Pediatric Short Bowel Syndrome Workup
- Author: Carmen Cuffari, MD; Chief Editor: Jatinder Bhatia, MBBS, FAAP more...
See the list below:
- Perform standard hematologic and biochemical studies in all children with short bowel syndrome (SBS). Each institution follows its own specific guideline. The following list is not intended to represent an exhaustive list of laboratory evaluations:
- Electrolytes, BUN, creatinine, calcium, magnesium, phosphorous - Biweekly in both the initial phase and the late period or at the time of presentation for instability
- Comprehensive panel, CBC count, triglycerides, cholesterol - Weekly in both the initial phase and the late period or at the time of presentation for instability
- Folate, vitamin B-12, vitamin E, copper, zinc, selenium - Monthly in both the initial phase and the late period or at the time of presentation for instability
- Any suspicion of sepsis necessitates blood cultures. Children with short bowel syndrome are susceptible to intestinal bacterial translocation, with the central line as the most likely source of seeding. They are also susceptible to translocation of skin flora such as Staphylococcus species.
- Obtain blood cultures from both the central and peripheral sites.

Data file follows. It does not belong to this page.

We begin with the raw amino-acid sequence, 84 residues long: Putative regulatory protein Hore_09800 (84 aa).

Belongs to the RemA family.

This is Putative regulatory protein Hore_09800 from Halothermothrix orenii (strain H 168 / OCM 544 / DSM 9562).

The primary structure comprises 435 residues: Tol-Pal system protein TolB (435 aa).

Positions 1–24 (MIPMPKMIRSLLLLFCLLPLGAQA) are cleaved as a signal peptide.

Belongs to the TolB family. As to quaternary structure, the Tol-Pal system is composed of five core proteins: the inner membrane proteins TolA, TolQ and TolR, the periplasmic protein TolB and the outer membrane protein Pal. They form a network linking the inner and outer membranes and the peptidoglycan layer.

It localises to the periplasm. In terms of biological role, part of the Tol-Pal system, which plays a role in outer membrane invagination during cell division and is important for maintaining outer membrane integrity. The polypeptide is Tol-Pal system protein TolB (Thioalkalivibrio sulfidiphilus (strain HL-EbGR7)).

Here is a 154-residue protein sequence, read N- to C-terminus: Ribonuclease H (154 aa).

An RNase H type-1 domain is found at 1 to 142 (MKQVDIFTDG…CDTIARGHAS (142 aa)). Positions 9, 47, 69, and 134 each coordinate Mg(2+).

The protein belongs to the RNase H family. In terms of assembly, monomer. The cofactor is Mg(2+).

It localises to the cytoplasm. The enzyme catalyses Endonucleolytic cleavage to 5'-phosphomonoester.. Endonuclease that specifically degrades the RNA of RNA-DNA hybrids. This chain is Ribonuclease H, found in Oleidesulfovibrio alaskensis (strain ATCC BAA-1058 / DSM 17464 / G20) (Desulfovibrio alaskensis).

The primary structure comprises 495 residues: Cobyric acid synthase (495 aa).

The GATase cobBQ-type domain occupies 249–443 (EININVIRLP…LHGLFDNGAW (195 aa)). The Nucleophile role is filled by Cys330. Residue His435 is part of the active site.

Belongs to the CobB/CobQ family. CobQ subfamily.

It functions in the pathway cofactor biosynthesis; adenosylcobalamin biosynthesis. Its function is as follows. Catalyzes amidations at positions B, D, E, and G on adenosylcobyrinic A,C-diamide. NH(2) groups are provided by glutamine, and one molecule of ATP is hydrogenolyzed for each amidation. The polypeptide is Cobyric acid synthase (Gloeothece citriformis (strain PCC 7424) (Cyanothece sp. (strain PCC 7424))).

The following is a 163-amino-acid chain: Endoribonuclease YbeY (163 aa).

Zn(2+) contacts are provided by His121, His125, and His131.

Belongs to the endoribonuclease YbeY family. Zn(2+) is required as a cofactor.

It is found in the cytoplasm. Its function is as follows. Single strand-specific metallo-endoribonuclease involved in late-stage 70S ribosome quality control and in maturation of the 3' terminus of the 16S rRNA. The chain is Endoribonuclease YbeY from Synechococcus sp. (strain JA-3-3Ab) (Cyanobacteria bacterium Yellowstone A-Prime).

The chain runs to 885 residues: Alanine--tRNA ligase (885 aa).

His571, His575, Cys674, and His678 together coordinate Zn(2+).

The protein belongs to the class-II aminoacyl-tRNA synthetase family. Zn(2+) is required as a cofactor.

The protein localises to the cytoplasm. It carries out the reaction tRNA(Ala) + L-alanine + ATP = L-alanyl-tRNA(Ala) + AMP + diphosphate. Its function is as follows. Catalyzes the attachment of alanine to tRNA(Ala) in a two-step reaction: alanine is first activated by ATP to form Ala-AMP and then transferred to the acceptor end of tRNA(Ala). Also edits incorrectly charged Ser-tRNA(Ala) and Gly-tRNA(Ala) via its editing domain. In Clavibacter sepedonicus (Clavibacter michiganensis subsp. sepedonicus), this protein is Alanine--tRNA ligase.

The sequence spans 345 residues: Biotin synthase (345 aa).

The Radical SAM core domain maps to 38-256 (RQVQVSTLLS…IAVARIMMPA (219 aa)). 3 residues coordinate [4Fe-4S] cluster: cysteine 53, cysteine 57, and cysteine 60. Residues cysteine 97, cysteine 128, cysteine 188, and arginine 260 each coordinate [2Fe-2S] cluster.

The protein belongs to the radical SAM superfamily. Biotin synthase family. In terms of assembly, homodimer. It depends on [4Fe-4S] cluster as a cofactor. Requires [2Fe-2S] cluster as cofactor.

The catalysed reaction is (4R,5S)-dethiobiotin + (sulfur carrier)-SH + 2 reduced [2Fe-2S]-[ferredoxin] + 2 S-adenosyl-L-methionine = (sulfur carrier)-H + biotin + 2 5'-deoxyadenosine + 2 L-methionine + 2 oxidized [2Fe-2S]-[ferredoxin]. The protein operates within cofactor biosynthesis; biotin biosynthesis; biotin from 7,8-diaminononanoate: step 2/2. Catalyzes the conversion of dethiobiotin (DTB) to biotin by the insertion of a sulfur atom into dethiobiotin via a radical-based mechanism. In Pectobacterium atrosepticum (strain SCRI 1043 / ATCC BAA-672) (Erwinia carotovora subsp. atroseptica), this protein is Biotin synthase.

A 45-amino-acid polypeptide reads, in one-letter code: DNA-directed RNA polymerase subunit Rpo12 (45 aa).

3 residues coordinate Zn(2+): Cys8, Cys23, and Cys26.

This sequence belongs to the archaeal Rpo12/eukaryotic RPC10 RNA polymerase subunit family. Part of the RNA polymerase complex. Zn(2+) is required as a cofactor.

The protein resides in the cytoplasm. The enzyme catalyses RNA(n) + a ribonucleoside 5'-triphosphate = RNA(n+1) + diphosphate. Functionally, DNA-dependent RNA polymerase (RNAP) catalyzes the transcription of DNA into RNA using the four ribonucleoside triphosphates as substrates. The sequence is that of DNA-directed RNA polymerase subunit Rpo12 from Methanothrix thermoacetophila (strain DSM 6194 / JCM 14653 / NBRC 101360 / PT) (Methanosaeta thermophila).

- Consider opportunistic infections, including fungal infections, in the differential diagnosis of a child presenting with sepsis. Obtain a urinalysis and blood culture in these children specifically to search for fungal infection.
See the list below:
- Imaging studies are needed to assess for potential complications, including the following:
- Abdominal ultrasonography to search for fungal balls in the kidney
- CT scanning of the abdomen to identify sepsis
- Ultrasonography of Broviac tip
- Bowel obstruction
- Plain radiography of the abdomen (see image below)
- Barium imaging of the bowel
- Liver disease
- Abdominal ultrasonography to study the liver, biliary tract, and spleen, as well as assess for the presence of ascites
- Abdominal ultrasonography with Doppler to assess portal flow
- Potential liver or bowel transplant
- Volumetric CT scanning of the liver
- Possible angiography
Children with short bowel syndrome may require laboratory procedures, including the following:
- Upper endoscopy to assess for peptic ulcer disease and possible signs of liver disease (eg, esophageal varices, hypertensive gastropathy)
- Liver biopsy to evaluate the patient for signs of total parenteral nutrition (TPN)-related liver disease (This is rarely performed unless the presentation is unusual.)
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